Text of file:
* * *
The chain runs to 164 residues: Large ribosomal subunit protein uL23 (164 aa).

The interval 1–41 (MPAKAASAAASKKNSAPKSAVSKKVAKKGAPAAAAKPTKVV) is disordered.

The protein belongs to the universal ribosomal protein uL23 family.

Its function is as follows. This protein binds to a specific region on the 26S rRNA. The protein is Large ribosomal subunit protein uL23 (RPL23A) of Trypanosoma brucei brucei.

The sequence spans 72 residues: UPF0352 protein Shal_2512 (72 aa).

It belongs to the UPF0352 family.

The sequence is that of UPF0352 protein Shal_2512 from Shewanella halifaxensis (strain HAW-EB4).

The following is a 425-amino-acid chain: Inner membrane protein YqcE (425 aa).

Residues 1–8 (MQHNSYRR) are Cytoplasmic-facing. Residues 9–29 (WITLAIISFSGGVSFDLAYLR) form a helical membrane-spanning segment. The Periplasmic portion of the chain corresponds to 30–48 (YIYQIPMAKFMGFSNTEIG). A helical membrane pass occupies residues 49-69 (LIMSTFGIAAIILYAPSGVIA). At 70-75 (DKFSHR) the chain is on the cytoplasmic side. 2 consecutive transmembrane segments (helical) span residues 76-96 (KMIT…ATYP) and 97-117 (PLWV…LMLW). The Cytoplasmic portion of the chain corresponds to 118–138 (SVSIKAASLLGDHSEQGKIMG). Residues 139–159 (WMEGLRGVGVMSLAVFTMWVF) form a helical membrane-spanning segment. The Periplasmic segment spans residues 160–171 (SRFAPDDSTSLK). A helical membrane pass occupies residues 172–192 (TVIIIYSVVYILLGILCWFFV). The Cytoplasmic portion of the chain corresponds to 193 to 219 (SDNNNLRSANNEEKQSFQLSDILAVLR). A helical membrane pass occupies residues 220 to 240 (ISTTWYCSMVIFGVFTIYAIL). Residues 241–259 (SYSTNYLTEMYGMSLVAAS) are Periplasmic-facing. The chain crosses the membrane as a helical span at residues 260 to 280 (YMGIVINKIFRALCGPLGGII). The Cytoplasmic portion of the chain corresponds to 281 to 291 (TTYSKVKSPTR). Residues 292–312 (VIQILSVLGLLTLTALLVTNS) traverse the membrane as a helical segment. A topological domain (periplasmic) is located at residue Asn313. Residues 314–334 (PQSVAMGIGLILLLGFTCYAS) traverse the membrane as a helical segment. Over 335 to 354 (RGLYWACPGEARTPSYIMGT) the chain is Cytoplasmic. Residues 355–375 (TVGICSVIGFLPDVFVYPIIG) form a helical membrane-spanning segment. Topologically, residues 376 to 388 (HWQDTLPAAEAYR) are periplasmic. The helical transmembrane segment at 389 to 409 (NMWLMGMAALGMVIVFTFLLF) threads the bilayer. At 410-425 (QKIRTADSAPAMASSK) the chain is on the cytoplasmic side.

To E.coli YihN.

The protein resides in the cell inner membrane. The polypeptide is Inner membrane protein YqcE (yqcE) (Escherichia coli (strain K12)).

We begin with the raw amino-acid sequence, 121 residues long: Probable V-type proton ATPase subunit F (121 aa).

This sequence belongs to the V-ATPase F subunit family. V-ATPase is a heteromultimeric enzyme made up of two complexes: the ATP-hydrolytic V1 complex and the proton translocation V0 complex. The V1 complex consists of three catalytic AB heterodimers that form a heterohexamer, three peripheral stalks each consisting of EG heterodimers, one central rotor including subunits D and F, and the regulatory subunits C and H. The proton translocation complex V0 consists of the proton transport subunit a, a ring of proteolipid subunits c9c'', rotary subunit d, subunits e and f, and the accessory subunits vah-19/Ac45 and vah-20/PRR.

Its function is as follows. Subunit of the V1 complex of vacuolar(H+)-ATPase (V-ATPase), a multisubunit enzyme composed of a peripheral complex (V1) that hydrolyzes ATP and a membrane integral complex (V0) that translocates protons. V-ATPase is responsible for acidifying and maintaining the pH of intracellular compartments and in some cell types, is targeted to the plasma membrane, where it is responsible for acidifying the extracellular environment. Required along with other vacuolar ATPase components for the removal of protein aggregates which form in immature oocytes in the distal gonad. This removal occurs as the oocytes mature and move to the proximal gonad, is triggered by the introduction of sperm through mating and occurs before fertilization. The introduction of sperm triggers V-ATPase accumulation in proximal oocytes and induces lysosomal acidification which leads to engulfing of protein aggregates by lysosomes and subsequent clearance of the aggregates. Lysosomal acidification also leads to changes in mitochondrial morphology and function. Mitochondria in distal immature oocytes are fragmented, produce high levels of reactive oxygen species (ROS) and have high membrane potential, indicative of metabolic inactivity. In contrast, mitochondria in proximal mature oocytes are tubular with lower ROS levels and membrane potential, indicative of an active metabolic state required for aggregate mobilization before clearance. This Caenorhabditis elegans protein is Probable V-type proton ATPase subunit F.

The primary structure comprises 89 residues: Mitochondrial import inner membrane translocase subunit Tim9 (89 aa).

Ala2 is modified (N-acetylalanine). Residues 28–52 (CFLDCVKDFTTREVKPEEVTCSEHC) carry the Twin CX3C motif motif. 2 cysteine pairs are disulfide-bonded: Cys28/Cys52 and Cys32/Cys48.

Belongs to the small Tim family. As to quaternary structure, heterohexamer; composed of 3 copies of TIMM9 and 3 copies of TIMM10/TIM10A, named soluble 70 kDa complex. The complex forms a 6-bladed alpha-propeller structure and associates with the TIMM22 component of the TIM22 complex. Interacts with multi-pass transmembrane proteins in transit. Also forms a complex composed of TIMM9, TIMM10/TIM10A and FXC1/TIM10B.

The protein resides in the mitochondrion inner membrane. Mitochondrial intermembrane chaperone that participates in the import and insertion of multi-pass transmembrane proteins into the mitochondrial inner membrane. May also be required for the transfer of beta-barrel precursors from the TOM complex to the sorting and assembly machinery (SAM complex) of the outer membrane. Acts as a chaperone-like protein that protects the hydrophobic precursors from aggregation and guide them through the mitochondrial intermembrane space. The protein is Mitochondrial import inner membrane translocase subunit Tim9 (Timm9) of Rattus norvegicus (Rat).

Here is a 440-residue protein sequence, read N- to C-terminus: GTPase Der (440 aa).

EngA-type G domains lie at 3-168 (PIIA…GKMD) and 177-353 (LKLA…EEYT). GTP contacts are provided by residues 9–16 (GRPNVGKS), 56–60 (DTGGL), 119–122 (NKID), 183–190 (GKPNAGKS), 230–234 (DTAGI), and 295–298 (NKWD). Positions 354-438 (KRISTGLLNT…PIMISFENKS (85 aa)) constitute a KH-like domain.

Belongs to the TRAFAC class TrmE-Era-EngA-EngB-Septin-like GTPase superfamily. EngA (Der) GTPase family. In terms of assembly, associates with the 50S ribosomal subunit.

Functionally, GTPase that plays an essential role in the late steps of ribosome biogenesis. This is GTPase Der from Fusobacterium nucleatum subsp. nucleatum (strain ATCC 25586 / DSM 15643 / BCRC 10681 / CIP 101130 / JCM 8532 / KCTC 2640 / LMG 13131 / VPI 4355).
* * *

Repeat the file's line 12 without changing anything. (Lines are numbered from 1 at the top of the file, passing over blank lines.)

We begin with the raw amino-acid sequence, 121 residues long: Probable V-type proton ATPase subunit F (121 aa).